The weekend of August 16-17 is staring at us on the calendar once again. One cannot help but reminisce when even casually glancing at the date. There’s just too many big memories. The Ball, The Went, The Lemonwheel, and Coventry all happened on this historic weekend. Throughout all twenty four sets listed above, when I think of the enormity and feeling of summer Phish festivals, I think of the music provided by the Great Went’s Halley’s > Cities. It is this jam sequence that comes closet to musically defining the feeling that Phish festivals gave me .
What am I talking about, right? I mean being surrounded by colorful molasses, vibrant slow moving thickness- with the supernatural ability to navigate that color with freedom and ease. Being overpowered by the hugeness of the sound bellowing from the speaker towers. The elephant-like slowness of the music. Being dominated by the gigantic spaces in the music just as easily as by the piercing notes. This is what I am talking about. Maybe you know the feeling? Just being lost in the sheer magnitude of what was in front of you; the sound, the chunky, crunchy grooves; “it.”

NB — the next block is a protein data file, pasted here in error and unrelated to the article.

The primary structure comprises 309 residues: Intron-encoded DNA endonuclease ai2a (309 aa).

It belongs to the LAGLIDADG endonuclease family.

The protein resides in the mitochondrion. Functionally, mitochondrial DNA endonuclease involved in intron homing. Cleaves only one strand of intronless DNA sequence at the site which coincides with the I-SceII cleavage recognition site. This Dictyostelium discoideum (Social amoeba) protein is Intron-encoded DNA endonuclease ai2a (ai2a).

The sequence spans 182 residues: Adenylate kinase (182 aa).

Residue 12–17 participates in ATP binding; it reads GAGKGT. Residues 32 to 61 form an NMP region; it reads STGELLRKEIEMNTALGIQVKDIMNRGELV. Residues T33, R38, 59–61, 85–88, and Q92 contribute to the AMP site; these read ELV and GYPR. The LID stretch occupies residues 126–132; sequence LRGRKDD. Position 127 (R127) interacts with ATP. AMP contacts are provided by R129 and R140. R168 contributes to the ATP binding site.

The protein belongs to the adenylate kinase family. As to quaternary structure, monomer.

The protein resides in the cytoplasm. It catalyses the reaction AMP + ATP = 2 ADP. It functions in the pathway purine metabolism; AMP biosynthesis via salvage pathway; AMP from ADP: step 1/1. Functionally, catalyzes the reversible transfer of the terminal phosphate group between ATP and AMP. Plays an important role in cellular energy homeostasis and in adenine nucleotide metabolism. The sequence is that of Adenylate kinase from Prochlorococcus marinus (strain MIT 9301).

This is where Halley’s > Cities comes in. This segment is most likely my favorite festival Phish experience ever. I don’t want to begin ranking music, there is too much that is the “best ever.” Well, Halley”s > Cities falls squarely into that category. This jam is just so colossal. The Halley’s is like a swanky ride down Broadway morphing into deep slow Phish-funk that is best characterized as a Brontosaurus plodding through a swamp, questing for leaf after rhythmic leaf.
The pace of this Halley’s, as they begin the opening verse and drumbeat, holds an aura of potential greatness. So methodical and patient, with enough space to hear every note that each of them played cooperatively. This is what Summer ’97 was all about, and it had built for months to this point. Every piano note, bass note, kick, cymbal, snare and guitar lick rang clear as crystal in your ears and through your imagination. Even as they move into the notoriously ripping jam, the pace remains the same as Phish begins to dig in. If this first part of this Halley’s brings you to the central part of town, with Trey unleashing some nasty licks; the second part takes you straight off the grid, with daring whole group improv. Throughout this time and many different beats, Fishman never speeds up, and it is one of the keys to the jam’s intrigue and success. In fact when the tempo does change, it is a down-shift into murkier territory.